Laupahoehoe school cultivating college-prep culture

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LAUPAHOEHOE — A grassy plot of land just up the hill on Laupahoehoe Community Public Charter School’s sprawling ocean-view campus sits mostly empty now, but within a few months that’s expected to change.


LAUPAHOEHOE — A grassy plot of land just up the hill on Laupahoehoe Community Public Charter School’s sprawling ocean-view campus sits mostly empty now, but within a few months that’s expected to change.

“We have plans for two new greenhouses as well as an additional larger garden space,” school director Romeo Garcia said during a recent tour, gesturing to a small, existing garden near the selected greenhouse spot. “… Because we have a growing farm-to-table program and ultimately our goal is, whatever produce we’re serving in the kitchen is grown on our campus. And we have the capacity to do that, we just need to continue to build.”

The greenhouses are funded partly with grant money from the state Department of Agriculture, Garcia said. They’re slated for construction this semester.

The school is mulling several ways to expand its agriculture programs. It’s looking at bolstering its Korean natural farming piggery, Garcia said, and considering options for repurposing about 10 acres of undeveloped land nearby to offer additional agriculture programs or animal husbandry programs.

The changes are part of a larger-scale effort underway at the 134-year-old charter school aimed at showing students career and higher-education opportunities available to them after graduating.

Garcia said those post-grad opportunities have changed with time. The school was once a “placeholder” for students in the community who “worked in the sugar cane industry one way or another,” he said. Since sugar plantations ceased, the school has worked to redefine its role, he said.

“It’s been gone 30 years but I think the residual effects are still there,” Garcia said. “That shift hasn’t happened in a significant enough way for current-day students — they’re still coming to school and just kind of killing time until they do the next big thing. So we want them to have a sense of, ‘What is that next big thing?’”

Garcia assumed his post midway through last year. He said he’s a charter school founder from Oakland, Calif., with a background in “pre-college preparation” and “working with first-generation college students.”

He said he wanted to bring stability to the small school, which has cycled through four directors since 2012, the year it converted from a traditional public school to a charter school.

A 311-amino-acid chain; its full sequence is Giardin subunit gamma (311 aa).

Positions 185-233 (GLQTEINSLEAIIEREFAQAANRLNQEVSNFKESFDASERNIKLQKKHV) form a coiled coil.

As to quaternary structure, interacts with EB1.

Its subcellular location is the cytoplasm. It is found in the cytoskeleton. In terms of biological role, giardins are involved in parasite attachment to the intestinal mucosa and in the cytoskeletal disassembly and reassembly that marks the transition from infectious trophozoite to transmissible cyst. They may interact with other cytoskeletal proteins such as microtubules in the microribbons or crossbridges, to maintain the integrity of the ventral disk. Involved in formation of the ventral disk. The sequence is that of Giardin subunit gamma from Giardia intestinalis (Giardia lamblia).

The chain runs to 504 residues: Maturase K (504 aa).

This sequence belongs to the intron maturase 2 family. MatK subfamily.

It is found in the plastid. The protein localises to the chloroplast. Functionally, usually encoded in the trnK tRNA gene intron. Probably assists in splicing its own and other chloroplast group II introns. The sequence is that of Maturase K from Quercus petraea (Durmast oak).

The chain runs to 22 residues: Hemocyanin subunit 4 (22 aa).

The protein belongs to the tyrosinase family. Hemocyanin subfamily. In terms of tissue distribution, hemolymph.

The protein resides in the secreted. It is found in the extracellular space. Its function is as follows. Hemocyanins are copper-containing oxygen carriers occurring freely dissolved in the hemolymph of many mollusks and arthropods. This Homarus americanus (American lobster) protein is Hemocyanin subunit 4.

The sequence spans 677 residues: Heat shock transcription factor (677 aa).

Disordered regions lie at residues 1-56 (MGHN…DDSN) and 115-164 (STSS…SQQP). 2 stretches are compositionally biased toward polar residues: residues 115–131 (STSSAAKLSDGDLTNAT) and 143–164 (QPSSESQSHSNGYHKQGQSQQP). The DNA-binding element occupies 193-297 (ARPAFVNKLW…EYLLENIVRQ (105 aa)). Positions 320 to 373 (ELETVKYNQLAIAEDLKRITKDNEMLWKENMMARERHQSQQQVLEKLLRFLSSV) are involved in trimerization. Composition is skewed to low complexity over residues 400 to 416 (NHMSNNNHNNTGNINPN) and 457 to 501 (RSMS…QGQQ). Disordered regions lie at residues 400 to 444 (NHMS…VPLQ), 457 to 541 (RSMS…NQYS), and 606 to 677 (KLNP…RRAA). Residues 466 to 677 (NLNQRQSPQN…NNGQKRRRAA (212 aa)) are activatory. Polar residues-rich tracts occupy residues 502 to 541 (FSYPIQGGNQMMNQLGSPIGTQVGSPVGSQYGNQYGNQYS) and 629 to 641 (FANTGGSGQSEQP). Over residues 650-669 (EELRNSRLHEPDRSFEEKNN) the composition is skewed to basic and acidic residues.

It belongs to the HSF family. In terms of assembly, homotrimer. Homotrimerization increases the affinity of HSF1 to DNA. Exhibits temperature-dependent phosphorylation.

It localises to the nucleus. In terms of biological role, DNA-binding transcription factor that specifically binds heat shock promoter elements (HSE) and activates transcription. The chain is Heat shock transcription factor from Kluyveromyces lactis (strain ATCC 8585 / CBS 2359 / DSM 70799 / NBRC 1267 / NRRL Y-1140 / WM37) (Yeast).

The conversion was partly to avoid closure by the state Department of Education due to flagging enrollment. It also garnered some opposition however, and resulted in some longtime staff and students leaving.

Earlier this year, Garcia told the Tribune-Herald he thinks tensions have begun to subside and the “potential of the school is starting to be realized again.” He said community support overall is strong again and enrollment is growing.

About 280 students are enrolled at Laupahoehoe, which includes about 30 who attend online. Administrators want to bolster enrollment to 350 on site in three years, which would bring it to capacity.

“There was a lot of tension at the time,” said Laupahoehoe staff member Todd Otake, who has taught at the school for more than a decade and currently is the agriculture teacher. “But a lot of that tension has since died down as time has passed and people are now coming back. And I think it’s going to work again. It’s taken us five years to get to that point but you can finally feel now it’s going to work again.”

Garcia said he also wants to increase the number of Laupahoehoe graduates who enroll directly in college. He said he’s pushing every Laupahoehoe senior this year to apply to a four-year college.

“Whether or not they decide to go is up to them but they should set that expectation,” Garcia said. “It’s starting early with our students so that they know that this is a college prep school — we haven’t put it on the sign … but we’re prepping you for it.

“It’s getting that college-going culture as a part of what we’re doing here,” he continued.


“So it’s not just ag, it’s not only college and not only four-year college. It’s getting kids to think beyond sugar cane because that’s what they know and that’s what farming is to them. But there are so many other possibilities.”

Email Kirsten Johnson at

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